It’s a really strange thing to look back at population surveys from just a hundred or so years ago and to contrast some of the patterns that existed back then, with the ones that exist today. By far one of the most striking trends across many first-world nations has been the dramatic migration of people from the countryside, and rural environments in general, to highly built-up cities and towns. At that time the benefits of living in the countryside were different.
Around the turn of the 20th century, the vast majority of people in Western nations lived in the countryside. Today, the majority live in urban environments, and the trend seems likely to continue.
Not only that, but with the direction of various social trends that exist today, even small towns and villages are now liable to end up looking more “city-like,” with each passing year.
For many people, there is a clear attraction to the idea of moving to the countryside. And, with technological solutions such as those offered by companies like Sterling Satellite, it’s now far easier than it’s ever been to engage with the modern workplace, from a rural setting.
Here are just a few of the benefits of living in the countryside.
Being close to an environment that hasn’t been totally created by human beings
For the overwhelming majority of human history, we lived primarily in environments which were not the result of human artifice – but which were, first and foremost, part of the natural world.
While rural agricultural environments have certainly been shaped by mankind – such as via the arrangement of plots of land into fields, the establishing of roads, paths, and hedgerows, and so on – these landscapes are nonetheless dominated by things that aren’t machines, gadgets, or concrete and glass constructions.
In the countryside, you are surrounded by animals, plants, rolling hills and open sky, and are much closer to the features of the world which exist outside of total human control.
This is important for a number of different reasons – but first and foremost because, when we are completely enclosed by our own creations, there is evidence that this leads to serious and detrimental psychological consequences.
In his book, “The Master and His Emissary,” the psychiatrist Iain McGilchrist argues that living entirely within an artificial man made environment causes changes in thinking – and maybe even the structures of the brain – that mimic the effects of certain forms of brain damage, and even conditions like schizophrenia.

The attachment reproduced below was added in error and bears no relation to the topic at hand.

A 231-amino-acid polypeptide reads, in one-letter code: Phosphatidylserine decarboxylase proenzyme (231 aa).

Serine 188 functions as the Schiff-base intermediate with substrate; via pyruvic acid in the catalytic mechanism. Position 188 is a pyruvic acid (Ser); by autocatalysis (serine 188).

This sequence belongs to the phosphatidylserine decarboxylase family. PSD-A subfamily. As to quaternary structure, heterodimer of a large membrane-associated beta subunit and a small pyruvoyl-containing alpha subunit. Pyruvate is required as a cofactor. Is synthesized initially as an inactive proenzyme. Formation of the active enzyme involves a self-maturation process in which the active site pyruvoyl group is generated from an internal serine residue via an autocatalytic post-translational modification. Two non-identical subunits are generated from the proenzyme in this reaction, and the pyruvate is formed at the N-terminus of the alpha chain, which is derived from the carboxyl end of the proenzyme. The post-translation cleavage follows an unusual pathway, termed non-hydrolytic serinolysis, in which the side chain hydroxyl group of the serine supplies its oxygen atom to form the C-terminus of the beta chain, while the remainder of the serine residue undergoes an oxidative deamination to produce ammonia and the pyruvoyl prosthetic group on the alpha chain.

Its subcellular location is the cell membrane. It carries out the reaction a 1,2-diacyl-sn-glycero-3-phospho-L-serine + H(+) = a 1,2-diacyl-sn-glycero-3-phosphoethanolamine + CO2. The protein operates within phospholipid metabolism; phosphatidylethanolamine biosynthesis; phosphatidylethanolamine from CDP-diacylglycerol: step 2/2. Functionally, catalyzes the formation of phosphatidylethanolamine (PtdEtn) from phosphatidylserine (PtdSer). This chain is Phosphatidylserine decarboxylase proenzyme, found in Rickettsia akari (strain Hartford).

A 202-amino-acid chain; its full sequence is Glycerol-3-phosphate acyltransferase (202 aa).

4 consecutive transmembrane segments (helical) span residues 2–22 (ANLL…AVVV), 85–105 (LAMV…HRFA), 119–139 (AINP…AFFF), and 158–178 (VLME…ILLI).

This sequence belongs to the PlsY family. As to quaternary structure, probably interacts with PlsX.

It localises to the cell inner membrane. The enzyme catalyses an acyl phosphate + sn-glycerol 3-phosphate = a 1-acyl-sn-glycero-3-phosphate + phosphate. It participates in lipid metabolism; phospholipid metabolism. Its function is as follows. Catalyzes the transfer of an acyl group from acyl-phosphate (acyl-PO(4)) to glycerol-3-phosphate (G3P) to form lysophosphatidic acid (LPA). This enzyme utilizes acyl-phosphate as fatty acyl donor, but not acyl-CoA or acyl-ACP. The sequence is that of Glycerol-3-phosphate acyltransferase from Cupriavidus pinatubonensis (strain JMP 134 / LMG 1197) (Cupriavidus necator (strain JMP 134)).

In a more everyday sense, living within an entirely man-made environment can end up disconnecting us from a sense of our place in the grand scheme of things, and can cause us to get lost in mechanical thinking – where we view everything around us not as a living and organic whole, but as part of an intricate machine.
Living in the countryside rather than in the city can, simply put, grant us a much greater and more balanced “big picture” perspective.
More space to think and to enjoy some much-needed “silence”
The Guinness world record setting Norwegian explorer, Erling Kagge, has, by all accounts, lived a pretty exciting and dramatic life.
Among other things, he has walked solo to the South Pole, with no contact with anyone else for approximately a month, due to a radio failure.
One of the great insights that Kagge takes away from his adventures is the value of “Silence.” In fact, he wrote an entire book on it, titled “Silence In the Age of Noise.”
According to Kagge, We all need periods of time away from the perpetual distractions and information loops of modern life – such as the news, TV programmes, social media, and more – if we really want to get in touch with our true inner selves, and to thrive as human beings.
Living in the countryside grants you many more opportunities for “silence,” both literal and figurative.
Going for a walk through the fields and along the footpaths of a rural area can be a remarkably relaxing and grounding experience. And going to sleep to the sounds of the wind, and the distant mooing of cattle, is a lot more peaceful than listening to the traffic racing by outside your window at all hours.
Larger homes and properties, and more space, at a more affordable price
As a general rule, cities tend to be much more expensive to live in than rural areas, and – at the same time – there is significantly less space available in cities than there is in the countryside.
One basic consequence of this is that you will typically be able to afford larger and more independent homes and properties in the countryside for the same amount of money – or even less – than you would have spent to rent a small apartment in the heart of a popular city.
This is especially the case when it comes to major metropolises like London.
Community on a human scale
Have you ever heard of the idea of “Dunbar’s Number?”
Essentially, this refers to the notion that has arisen from anthropology and psychology, which suggests that human beings are essentially meant to exist and operate within social groups of approximately 100 – 150 people, and no larger.
For one thing, this seems to be based on the number of faces that the average individual can effectively memorise.
Whatever your thoughts on the perfect size of a human social network or community, though, it is nonetheless the case that many people around the world find that cities are alienating, and that they end up feeling alone, even in the midst of vast numbers of people.
Rural communities, on the other hand, are communities on a more human scale. While, of course, your experience of a rural community will depend a lot on who lives there and how you relate to them, it is nonetheless the case that you may well feel more of a sense of community as a whole, in a rural environment with fewer people. There you have some of the benefits of living in the countryside.
*This is a collaborative post